According to the UN Refugee Agency, these five countries were hosting the most refugees as of mid-2021:

  • Turkey: 3.7 million
  • Colombia: 1.7 million
  • Uganda: 1.5 million
  • Pakistan: 1.4 million
  • Germany: 1.2 million

To be clear, for a country to host a refugee does not necessarily mean it’s going to permanently resettle that refugee. And to a degree, it’s not surprising to find a lot of refugees in the countries neighboring their countries of origin. Some people may want to stay close to home in the hope that they can return, and getting from, say, Syria to Turkey is easier than getting all the way to the US.

Still, “many of these low- and middle-income countries don’t have the resources to be able to care for their own population, let alone millions of newcomers,” said Helen Dempster, an assistant director at the Center for Global Development. Yet developing countries have had to sustain millions of refugees for years because of insufficient resettlement from richer countries around the world, including the US. That, Dempster said, “leaves refugees with few options but to stay close to home.”

Foydel agrees. “The distribution of displaced people might look different if we actually had more robust resettlement by the US and other countries,” she said.

So, why has refugee resettlement been declining in the US?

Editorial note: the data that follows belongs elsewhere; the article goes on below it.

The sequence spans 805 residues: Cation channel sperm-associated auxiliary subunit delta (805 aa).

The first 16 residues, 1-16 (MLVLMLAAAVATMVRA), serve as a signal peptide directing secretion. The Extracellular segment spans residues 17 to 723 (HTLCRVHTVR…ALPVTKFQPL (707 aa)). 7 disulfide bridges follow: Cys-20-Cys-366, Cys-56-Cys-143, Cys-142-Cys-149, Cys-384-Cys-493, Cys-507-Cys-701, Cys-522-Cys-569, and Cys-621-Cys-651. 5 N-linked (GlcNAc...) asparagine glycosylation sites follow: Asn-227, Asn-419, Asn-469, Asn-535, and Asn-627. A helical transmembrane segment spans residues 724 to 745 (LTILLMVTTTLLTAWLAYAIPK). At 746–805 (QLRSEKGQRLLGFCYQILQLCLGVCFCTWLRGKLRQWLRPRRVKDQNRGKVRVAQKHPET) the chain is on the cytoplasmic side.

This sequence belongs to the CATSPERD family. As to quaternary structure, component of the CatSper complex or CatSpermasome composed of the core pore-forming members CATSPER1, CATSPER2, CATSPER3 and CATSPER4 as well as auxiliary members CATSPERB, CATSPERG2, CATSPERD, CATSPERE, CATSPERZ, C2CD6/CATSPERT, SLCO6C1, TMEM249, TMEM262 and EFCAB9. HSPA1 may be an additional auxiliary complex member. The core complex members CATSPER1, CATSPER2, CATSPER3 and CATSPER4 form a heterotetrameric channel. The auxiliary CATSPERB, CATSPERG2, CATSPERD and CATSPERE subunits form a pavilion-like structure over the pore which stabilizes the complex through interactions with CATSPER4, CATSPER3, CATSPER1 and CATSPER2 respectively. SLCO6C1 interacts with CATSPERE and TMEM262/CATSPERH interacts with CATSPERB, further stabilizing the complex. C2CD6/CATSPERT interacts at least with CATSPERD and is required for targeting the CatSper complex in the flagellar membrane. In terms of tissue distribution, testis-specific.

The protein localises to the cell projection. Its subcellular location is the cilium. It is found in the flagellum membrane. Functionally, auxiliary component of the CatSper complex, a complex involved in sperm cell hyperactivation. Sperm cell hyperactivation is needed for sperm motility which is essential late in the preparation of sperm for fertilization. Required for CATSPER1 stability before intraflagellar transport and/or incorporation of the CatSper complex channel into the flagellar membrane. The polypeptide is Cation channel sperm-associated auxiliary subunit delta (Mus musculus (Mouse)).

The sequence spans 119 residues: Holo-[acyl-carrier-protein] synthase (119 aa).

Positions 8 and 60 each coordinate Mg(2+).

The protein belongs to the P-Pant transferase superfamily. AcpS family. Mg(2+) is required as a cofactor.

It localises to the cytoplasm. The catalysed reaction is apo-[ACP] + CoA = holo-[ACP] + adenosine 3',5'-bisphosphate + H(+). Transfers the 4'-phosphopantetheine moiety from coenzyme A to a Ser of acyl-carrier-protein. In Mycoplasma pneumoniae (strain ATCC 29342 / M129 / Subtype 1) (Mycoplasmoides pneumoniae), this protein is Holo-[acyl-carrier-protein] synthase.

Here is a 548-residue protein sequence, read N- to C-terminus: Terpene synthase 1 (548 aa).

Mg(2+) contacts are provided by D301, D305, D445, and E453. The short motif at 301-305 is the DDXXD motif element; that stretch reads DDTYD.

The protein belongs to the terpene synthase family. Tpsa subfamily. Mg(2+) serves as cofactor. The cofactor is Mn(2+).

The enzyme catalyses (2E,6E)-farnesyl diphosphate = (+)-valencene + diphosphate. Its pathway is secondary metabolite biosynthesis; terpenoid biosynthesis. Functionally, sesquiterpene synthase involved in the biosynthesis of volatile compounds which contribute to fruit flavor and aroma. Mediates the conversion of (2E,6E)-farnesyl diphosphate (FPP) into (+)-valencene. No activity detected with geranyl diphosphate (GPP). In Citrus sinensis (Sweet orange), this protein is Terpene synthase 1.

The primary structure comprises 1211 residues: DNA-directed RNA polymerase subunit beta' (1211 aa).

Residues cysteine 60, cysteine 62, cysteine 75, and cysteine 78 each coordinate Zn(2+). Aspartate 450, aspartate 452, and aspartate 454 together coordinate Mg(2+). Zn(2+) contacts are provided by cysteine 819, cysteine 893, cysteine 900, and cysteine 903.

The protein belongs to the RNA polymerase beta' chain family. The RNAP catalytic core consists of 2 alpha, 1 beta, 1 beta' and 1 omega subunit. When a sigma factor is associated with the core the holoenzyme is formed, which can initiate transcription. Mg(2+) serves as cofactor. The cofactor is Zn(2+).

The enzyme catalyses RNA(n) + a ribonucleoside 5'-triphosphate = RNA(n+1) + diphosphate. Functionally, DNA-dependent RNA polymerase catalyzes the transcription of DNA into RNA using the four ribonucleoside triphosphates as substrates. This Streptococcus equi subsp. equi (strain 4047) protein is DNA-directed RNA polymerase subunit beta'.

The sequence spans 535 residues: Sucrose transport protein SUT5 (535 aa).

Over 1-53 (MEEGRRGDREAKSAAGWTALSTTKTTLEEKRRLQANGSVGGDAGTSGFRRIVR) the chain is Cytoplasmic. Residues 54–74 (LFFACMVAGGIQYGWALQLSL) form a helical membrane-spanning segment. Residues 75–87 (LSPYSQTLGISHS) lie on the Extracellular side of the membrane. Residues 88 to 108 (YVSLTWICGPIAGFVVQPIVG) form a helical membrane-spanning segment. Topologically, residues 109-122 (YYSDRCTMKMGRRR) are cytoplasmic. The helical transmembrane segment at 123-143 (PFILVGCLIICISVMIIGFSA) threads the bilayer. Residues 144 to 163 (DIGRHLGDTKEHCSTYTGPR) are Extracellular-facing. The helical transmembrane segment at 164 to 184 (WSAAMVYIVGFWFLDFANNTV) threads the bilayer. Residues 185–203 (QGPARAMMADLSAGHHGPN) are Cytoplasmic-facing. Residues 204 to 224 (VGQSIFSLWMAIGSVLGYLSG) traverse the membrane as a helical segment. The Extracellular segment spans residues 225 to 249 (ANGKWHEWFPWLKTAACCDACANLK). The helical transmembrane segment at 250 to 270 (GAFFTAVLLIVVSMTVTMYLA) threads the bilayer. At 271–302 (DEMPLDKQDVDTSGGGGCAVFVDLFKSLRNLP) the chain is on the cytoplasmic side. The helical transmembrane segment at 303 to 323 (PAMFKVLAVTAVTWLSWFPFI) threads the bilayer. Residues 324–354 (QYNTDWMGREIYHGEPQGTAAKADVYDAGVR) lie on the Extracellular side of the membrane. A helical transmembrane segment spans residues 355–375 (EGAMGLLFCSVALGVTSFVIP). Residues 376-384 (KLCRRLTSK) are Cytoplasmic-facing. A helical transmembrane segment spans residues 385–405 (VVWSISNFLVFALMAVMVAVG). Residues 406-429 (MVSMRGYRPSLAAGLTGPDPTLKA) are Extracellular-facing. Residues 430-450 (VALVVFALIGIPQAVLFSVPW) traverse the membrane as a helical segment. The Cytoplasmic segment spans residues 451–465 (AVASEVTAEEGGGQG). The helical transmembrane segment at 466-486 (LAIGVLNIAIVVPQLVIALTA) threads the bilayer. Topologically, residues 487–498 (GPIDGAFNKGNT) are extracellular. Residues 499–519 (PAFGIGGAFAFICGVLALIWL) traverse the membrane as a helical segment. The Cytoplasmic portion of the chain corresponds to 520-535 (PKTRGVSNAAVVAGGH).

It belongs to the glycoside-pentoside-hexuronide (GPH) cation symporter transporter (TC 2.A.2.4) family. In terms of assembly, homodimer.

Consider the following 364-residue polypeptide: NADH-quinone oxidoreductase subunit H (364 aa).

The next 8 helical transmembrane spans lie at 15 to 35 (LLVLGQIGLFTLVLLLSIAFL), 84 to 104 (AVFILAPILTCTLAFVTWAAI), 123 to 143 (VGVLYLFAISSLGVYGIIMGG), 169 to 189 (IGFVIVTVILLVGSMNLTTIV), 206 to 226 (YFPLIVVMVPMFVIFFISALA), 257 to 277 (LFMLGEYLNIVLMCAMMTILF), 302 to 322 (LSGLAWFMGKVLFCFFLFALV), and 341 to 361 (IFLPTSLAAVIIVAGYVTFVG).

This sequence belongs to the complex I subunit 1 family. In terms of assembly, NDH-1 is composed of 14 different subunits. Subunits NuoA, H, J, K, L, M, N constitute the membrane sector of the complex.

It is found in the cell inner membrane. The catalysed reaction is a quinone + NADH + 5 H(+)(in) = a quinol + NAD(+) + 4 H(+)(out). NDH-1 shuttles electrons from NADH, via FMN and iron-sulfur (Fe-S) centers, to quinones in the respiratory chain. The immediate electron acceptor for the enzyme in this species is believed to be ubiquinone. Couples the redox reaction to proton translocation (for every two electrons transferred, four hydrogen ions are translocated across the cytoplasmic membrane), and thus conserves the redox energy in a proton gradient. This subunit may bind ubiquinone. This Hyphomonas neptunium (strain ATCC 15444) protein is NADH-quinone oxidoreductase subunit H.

If you look back 40 years ago or so, you can see that refugee resettlement used to be a bipartisan issue. There are comparable numbers in a George W. Bush year and in a Barack Obama year, for example. But over the past couple decades, we’ve seen pretty extreme politicization of what’s supposed to be a core part of the American narrative.

The 9/11 attacks were a major inflection point, Foydel explained. After that, it became more common to view refugees — especially those from the Middle East — as possible security threats. The resulting security vetting process became so incredibly rigorous as to function as a bottleneck.

Then came the rise in nativist discourse during the Trump presidency. The Trump administration slashed refugee admissions, and since the funding of refugee agencies is tied to the refugee cap, agencies were forced to lay off staff and shutter offices. Canada — which has little more than a 10th of the US population — overtook America as the global leader in resettlement.